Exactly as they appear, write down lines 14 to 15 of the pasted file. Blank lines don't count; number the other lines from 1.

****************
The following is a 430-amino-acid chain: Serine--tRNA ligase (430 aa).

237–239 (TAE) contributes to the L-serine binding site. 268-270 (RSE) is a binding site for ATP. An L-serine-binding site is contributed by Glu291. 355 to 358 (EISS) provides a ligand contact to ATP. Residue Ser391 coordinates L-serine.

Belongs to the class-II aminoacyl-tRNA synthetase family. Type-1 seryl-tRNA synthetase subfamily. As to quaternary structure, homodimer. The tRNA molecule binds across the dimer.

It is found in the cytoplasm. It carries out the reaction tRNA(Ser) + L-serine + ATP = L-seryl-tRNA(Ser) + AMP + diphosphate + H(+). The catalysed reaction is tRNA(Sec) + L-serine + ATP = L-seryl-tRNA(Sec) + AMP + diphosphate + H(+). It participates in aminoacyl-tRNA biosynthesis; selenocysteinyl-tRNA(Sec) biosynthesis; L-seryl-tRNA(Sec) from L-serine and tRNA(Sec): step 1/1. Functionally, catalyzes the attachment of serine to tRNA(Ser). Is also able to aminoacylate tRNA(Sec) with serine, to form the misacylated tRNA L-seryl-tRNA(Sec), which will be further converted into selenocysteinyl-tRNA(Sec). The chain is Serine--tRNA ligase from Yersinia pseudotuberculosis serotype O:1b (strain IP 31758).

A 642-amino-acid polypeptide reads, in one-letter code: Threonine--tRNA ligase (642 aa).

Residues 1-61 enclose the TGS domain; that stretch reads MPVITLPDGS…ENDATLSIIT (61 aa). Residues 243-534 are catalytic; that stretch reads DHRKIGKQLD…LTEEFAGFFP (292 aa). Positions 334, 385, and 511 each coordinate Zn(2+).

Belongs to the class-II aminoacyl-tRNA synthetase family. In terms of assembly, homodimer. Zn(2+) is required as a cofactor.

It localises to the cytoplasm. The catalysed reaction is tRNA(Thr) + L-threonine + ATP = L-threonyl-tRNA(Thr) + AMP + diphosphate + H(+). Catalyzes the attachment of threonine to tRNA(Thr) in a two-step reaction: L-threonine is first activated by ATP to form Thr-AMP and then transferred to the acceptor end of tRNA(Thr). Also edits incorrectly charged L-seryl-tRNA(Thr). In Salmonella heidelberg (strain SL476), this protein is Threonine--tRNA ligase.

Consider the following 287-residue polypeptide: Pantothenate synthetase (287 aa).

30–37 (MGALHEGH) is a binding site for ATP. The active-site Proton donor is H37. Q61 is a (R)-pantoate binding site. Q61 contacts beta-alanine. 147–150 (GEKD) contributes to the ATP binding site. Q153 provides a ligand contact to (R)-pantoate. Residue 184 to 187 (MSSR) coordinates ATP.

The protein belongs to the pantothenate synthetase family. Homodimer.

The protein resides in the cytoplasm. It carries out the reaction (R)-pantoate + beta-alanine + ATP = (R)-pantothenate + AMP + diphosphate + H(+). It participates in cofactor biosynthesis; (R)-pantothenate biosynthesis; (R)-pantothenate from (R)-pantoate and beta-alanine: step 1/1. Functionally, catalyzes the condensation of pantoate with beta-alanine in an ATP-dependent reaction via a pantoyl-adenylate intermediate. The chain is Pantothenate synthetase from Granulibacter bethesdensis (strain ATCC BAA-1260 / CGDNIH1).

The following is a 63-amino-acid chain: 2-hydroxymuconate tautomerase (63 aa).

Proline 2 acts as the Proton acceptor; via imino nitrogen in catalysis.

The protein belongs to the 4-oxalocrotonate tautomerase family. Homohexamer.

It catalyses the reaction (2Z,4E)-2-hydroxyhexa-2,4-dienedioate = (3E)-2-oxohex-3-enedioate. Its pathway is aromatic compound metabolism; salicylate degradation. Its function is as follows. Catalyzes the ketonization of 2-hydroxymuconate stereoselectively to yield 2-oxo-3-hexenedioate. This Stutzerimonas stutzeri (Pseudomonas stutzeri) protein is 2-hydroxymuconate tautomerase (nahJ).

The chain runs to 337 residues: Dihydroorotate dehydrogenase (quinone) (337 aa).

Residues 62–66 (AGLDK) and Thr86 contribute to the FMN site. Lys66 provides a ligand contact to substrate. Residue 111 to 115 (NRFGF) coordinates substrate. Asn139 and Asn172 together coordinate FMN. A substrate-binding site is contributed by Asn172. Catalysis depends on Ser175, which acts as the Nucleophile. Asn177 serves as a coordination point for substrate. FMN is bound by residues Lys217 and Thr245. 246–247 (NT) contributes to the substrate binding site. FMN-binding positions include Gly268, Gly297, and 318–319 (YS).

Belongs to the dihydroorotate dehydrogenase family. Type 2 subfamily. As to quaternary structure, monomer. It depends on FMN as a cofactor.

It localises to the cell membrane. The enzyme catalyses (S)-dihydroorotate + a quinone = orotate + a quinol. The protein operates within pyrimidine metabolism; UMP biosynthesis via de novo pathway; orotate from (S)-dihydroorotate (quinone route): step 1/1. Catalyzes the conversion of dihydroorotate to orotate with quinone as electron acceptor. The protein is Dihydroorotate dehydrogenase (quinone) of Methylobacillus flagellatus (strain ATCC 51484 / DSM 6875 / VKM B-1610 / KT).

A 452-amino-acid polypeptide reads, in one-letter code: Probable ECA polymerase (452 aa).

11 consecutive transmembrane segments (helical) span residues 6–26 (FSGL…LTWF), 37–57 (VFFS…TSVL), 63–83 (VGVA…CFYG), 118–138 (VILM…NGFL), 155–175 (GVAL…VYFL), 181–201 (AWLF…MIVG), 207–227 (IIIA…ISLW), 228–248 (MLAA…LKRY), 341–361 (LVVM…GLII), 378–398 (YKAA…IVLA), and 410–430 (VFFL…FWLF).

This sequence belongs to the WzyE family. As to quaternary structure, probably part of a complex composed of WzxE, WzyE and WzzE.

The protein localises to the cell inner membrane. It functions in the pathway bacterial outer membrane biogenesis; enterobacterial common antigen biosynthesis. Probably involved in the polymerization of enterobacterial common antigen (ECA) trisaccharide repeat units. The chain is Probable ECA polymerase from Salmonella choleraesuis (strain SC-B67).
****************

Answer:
Proline 2 acts as the Proton acceptor; via imino nitrogen in catalysis.

The protein belongs to the 4-oxalocrotonate tautomerase family. Homohexamer.